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Unconventional receiving practice helps Chiefs TE Demetrius Harris

KANSAS CITY, Mo. -- To become a more reliable pass receiver, Demetrius Harris practices catching throws from Kansas City Chiefs tight ends coach Tom Melvin in the dark, the only illumination being the occasional flash from the strobe goggles he’s wearing.

"There are different levels," Harris said. “Level 8 is the hardest. Level 8 is a slow blink, really hard to see. I’m going up every week. I’m on Level 6. I really have to track the ball at Level 6.

“It takes real focus. That helps me dial in. You really have to when you use those glasses."

The unconventional work appears to be helping. Harris dropped a few passes at training camp but has been more reliable this year than before.

Two passes he didn’t drop were the touchdown catches he made last week in the preseason game against the Cincinnati Bengals, one in traffic.

Harris has made some other difficult catches for the Chiefs. He went up high in a 2015 game against the Oakland Raiders to make a tough grab in the end zone for his first NFL touchdown.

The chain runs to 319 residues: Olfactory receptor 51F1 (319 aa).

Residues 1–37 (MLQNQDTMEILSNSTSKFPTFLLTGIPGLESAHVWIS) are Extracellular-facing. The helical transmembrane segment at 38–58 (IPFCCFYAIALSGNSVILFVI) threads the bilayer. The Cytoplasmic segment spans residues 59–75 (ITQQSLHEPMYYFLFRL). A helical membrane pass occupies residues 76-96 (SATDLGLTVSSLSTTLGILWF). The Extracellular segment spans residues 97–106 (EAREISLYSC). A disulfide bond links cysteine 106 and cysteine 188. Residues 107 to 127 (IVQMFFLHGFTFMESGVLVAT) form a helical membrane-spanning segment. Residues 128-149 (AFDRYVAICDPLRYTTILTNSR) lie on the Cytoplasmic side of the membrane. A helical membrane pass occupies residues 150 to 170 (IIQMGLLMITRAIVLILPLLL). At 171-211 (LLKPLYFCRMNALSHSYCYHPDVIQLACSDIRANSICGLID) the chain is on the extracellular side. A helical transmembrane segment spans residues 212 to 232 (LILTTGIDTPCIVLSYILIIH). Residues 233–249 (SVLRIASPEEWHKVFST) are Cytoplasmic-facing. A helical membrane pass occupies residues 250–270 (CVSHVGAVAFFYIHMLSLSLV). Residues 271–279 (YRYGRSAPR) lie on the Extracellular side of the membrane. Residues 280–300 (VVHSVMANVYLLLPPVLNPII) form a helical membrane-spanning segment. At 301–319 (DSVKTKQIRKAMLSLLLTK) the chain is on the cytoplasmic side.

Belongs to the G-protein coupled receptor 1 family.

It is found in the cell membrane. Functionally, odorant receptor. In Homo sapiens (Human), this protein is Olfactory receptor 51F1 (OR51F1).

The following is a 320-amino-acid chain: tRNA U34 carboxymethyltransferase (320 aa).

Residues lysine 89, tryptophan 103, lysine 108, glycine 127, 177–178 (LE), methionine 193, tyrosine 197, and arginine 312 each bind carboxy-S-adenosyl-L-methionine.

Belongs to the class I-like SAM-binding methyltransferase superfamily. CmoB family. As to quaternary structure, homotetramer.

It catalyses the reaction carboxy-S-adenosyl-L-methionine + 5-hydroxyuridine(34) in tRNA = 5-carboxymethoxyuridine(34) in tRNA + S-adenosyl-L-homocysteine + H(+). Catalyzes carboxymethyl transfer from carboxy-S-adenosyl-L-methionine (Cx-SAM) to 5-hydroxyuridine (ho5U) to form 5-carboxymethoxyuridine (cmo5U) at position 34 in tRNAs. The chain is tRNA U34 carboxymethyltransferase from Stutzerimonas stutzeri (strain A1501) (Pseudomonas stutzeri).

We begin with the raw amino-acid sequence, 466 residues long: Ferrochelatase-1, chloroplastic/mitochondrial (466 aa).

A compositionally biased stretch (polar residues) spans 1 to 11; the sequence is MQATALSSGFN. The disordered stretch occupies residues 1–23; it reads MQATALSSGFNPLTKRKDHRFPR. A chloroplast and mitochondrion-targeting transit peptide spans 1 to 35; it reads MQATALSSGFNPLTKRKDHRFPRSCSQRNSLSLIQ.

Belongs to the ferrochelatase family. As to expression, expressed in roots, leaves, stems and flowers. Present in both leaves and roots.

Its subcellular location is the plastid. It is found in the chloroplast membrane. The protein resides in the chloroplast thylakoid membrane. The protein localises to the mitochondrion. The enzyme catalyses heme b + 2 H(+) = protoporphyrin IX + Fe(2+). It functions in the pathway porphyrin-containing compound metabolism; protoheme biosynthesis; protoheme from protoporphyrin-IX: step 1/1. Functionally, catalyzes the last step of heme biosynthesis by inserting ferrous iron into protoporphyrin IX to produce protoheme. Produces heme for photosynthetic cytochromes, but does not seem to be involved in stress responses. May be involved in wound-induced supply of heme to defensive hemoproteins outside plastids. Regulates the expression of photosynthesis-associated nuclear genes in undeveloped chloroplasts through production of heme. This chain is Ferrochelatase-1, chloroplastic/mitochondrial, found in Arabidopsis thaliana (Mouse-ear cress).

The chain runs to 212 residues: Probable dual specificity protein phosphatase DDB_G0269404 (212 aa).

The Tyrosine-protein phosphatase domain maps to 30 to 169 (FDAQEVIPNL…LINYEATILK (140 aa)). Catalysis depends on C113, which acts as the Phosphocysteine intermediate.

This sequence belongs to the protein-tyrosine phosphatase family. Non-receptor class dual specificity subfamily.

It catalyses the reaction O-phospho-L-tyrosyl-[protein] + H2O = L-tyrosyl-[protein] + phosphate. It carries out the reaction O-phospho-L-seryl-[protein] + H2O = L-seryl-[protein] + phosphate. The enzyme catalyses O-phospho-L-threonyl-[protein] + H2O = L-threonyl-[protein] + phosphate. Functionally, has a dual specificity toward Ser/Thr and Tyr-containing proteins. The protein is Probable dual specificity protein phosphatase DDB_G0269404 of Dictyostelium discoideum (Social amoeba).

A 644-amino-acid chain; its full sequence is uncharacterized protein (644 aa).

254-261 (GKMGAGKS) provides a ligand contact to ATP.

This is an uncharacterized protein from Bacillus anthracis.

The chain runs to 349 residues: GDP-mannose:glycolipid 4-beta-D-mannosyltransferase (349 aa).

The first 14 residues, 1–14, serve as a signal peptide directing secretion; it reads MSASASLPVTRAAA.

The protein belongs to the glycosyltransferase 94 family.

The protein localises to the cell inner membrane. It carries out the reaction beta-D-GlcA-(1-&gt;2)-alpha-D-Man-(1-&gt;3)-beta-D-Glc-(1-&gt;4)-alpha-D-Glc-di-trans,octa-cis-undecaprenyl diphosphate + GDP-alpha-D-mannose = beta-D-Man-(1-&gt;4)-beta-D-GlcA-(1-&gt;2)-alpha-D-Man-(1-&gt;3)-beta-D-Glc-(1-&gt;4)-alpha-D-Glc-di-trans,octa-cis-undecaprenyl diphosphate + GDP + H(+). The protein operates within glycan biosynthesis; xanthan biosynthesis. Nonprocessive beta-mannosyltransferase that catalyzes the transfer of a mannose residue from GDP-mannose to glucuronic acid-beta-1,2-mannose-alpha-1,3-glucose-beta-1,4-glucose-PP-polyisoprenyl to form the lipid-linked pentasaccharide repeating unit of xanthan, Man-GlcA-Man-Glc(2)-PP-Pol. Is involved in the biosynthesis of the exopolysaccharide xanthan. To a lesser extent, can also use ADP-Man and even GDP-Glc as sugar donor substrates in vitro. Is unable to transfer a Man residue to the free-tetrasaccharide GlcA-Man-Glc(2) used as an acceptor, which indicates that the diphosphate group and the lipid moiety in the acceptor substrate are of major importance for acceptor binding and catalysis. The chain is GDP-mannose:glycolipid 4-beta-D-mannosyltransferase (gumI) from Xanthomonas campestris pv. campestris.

The Chiefs haven’t been afraid to go Harris’ way with some clutch throws. He caught the 2-point conversion late in the fourth quarter that sent last year’s game against the Denver Broncos into overtime. He caught what would have been the tying 2-point conversion in last year’s playoff game against the Pittsburgh Steelers, but the play was called back because of a penalty.

But Harris’ career receiving numbers -- 27 catches in 40 games -- could be much better if he had been a more reliable receiver. Last season he dropped 16.7 percent of the catchable balls that went his way, according to ESPN Stats & Information.

That was by far a higher rate than any other Chiefs receiver with more than 10 catches. Chris Conley was next highest at 4.5 percent.

This explains the need for his work with the strobe goggles.

"He’s had a good camp," coach Andy Reid said. “He’s worked a ton on catching the football in tight areas. I’m looking forward to how he plays this season."

Harris, who played basketball but not football in college, has made slow but steady progress since joining the Chiefs as an undrafted free agent in 2013. He was on the practice squad as a rookie, caught three passes in 2014, seven the next season and 17 in 2016.

Perhaps he’s on the verge of becoming a consistent threat for the Chiefs.

“I feel like a true football player now, but I’ve still got some basketball in me," Harris said. “I still tend to do basketball things. There’s still room for improvement. I can get better. But I feel I’ve progressed every year. My confidence level is high, and I’ve got to keep it that way.

“I’m better at catching the ball now. I’ve just got to keep working at it. I’ve got to be more consistent."